02 - SPR - Translating Algebraic Expressions

Screen Shot 2013-09-06 at 3.59.38 PM

The students that needed to have conversations about tricky concepts like three less than a number had them with me and with other students when they came up. Students that didn't quickly moved through the first set. I'd go and throw some different numbers for 'a number' and see that they were all changing as expected. Then we moved to a more abstract task:

It's great to see that you know how to use different operations on the number in that cell. Now let's generalize. Pick a variable you like - x, or N, or W - it doesn't matter. What would each of these cells become then? Write those results together with the words in your notebook and show me when you're done.

The ease with which students moved to this next task was much greater than it has ever been for me in past lessons. We also had some really great conversations about x*2 compared with 2x, and the fact that both are correct from an arithmetic standpoint, but one is more 'traditional' than the other.

Once students got to this point, I pushed them toward a slightly higher level task that still began concrete. This is the second sheet from the spreadsheet above:
Screen Shot 2013-09-06 at 4.06.07 PM

Here we had multiple variables going at once, but this was not a stretch for most students. The key that I needed to emphasize here for some students was that the red text was all calculated. I wanted to put information in the black boxes with black text only, and have the spreadsheet calculate the red values. This required students to identify what the relationship between the variables needed to be to obtain the answer they knew in their head had to be true. This is CCSS MP2, almost verbatim.

This is all solidifying into a coherent framework of using spreadsheet and programming tools to reinforce algebra instruction from the start. There's still plenty to figure out, but this is a start. I'll share what I come up with along the way.

Algebra and Programming - A Peek Ahead

I'm starting a new unit reviewing algebraic skills tomorrow. My students have most certainly moved through evaluating algebraic expressions, solving linear equations, and combining like terms before. Much of tomorrow's class will involve me drifting between students working on this to get an idea of their skill level - certainly not a developmental lesson on these ideas unless I really see the need.

My question is on making these concepts new. The thing that comes to mind most immediately is using this as an opportunity to get students started on concepts of computational thinking. Students have seen the concepts of variables, substitution, and evaluation, but I think (and hope) that the ideas of using a computer to do these things is new enough to whet their appetites to potentially learn more.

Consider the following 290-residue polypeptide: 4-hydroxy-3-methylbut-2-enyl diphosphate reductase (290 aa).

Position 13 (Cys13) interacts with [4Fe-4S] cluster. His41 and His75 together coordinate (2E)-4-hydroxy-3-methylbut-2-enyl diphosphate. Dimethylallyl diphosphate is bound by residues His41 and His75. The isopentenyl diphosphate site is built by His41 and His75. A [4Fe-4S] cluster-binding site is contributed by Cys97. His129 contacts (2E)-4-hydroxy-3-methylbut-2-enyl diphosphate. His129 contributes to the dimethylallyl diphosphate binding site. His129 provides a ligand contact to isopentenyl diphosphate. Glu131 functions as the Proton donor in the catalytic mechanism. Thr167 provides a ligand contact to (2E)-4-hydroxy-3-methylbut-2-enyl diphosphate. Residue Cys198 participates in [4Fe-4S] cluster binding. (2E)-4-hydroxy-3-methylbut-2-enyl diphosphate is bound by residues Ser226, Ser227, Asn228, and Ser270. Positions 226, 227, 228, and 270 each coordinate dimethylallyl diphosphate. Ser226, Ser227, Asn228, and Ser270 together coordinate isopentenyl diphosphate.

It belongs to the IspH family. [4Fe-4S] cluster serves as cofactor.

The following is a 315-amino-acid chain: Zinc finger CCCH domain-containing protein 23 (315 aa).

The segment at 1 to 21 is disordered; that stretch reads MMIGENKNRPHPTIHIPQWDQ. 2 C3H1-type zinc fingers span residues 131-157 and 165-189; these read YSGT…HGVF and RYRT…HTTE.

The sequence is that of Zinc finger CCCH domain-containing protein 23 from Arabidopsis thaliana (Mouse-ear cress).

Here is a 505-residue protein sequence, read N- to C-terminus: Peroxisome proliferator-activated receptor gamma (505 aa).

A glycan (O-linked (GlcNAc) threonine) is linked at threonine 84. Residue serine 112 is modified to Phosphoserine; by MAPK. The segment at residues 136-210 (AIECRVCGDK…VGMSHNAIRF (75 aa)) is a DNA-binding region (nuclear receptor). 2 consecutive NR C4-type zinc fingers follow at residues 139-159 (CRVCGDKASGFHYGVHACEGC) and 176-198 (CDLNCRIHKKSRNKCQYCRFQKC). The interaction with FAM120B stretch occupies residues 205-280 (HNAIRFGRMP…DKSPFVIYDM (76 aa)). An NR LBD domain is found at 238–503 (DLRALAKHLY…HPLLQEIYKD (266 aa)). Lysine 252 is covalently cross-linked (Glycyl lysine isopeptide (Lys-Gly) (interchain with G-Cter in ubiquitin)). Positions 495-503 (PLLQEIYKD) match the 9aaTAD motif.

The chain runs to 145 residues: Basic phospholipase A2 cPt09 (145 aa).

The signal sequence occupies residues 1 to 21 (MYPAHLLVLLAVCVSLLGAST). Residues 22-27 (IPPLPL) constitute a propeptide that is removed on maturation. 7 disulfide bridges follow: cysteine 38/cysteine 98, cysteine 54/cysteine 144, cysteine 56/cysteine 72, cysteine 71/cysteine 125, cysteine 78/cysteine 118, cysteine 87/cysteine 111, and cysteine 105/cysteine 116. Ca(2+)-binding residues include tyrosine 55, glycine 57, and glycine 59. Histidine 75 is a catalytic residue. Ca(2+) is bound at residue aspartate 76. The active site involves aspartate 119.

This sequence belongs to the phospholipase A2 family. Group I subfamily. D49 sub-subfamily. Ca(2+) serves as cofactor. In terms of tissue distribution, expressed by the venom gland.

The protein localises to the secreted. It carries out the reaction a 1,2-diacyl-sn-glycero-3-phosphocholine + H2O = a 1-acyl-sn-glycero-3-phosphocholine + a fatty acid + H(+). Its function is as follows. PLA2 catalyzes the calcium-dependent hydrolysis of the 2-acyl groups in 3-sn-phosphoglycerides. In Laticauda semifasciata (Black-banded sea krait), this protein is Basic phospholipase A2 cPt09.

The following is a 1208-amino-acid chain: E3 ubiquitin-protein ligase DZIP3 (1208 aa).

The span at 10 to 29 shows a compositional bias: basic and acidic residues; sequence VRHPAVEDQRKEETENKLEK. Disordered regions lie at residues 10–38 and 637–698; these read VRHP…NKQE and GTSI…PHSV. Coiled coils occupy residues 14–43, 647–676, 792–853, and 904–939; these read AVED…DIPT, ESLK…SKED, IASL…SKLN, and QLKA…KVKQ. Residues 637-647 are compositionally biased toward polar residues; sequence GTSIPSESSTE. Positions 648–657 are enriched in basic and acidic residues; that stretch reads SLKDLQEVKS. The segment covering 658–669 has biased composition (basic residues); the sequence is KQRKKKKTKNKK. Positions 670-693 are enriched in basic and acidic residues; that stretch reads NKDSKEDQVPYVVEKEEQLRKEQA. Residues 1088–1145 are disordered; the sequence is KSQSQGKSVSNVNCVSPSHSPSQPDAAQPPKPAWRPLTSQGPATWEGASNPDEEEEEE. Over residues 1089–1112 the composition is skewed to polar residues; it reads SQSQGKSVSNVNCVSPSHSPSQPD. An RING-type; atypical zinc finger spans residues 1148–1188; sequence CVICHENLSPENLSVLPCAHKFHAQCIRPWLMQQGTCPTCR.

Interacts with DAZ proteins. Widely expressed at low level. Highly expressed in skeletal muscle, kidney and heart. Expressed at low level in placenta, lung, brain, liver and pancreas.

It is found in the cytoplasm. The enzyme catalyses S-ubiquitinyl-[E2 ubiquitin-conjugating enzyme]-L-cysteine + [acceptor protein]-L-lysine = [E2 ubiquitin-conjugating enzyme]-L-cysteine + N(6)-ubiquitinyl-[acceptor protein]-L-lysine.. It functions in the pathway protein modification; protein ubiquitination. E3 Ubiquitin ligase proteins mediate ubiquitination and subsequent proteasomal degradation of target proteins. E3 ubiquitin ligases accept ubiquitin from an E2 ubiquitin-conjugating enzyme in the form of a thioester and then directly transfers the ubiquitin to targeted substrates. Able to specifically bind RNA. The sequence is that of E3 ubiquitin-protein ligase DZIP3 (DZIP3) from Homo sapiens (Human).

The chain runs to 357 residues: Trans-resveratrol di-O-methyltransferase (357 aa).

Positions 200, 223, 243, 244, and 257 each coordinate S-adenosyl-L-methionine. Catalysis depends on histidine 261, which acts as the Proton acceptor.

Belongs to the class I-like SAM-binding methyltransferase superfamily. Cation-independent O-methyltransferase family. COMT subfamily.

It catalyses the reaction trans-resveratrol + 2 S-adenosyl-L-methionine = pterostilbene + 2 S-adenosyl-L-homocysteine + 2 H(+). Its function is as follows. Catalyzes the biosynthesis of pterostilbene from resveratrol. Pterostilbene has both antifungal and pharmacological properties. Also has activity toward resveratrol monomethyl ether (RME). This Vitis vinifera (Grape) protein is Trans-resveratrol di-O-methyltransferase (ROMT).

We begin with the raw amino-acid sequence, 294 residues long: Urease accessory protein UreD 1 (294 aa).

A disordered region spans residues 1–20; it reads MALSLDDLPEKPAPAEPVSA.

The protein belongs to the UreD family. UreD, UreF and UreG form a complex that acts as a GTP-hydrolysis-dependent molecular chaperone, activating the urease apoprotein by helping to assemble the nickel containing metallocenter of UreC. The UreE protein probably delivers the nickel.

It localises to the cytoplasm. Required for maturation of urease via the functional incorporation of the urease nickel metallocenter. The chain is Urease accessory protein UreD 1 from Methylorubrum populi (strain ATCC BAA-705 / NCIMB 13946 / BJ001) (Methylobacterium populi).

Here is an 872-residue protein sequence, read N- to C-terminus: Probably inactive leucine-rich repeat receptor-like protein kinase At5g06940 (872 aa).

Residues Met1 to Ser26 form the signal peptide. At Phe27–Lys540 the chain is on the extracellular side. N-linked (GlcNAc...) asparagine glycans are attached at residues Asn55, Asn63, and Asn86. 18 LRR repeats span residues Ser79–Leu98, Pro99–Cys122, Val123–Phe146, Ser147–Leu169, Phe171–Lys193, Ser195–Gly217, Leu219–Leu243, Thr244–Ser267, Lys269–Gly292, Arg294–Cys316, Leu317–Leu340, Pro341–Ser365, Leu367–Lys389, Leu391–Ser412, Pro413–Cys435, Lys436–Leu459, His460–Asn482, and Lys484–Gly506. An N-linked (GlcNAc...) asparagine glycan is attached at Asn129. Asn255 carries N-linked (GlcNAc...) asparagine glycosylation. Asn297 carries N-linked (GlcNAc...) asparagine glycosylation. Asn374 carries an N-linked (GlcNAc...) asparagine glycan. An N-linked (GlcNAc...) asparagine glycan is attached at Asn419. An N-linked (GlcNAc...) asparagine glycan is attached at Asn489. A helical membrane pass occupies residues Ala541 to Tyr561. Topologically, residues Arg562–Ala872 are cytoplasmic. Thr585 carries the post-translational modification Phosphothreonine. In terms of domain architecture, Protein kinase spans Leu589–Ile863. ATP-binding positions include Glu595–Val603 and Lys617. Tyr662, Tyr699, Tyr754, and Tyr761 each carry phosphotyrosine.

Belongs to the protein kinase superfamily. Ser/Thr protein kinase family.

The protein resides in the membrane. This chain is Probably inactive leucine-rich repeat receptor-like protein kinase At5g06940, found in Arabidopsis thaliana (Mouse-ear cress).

What does the computer do well? (Compute).

What must we do to get it to do so? (Communicate to the computer correctly what we want to compute.)

After having my students do some algebraic evaluation on their own, I'm having them watch this short video:
M9 U2D1.1 - Web Browser & Math Hacking

Side Note:

Now that I see I can increase the font size in Chrome for the console, or zoom in using Camtasia, I can make the code much more visible than it is now. Work for the morning.

I can't see an easier way to get students into a programming environment than this. Everyone has a web browser, and Safari and Chrome both give access to a Javascript console without too much work. There are websites like Code Academy that have a similar environment on their front page, but this method barely even requires accessing a web page.

I've had students install Python on their computers before, and it works well enough as long as there aren't any operating system related hiccups. (IDLE does not run so well on OSX 10.5). I just like that this Javascript environment is hiding on student computers without having to do anything.

Other thoughts:

  • We have to tell the computer explicitly that 2x is 2*x. This is a fact that often gets glossed over when students haven't seen it for a while.
  • Javascript doesn't have an easy to access exponent symbol like Python or other languages do. To enter x3, you have to either type x*x*x (reinforcing the idea of the exponent for the win) or Math.pow(x,3) which is too abstract to even consider using with students.
  • Selling programming as a fast and easily accessible calculator isn't a compelling pitch - I completely get that. At this point though, I'm not trying to sell the computer as the way to do things. My students all have computers with them in their classes. If making them unafraid to do something that feels a bit 'under the hood' might lead them to know what else is possible (which is a pitch that is coming really soon), I'm happy with this.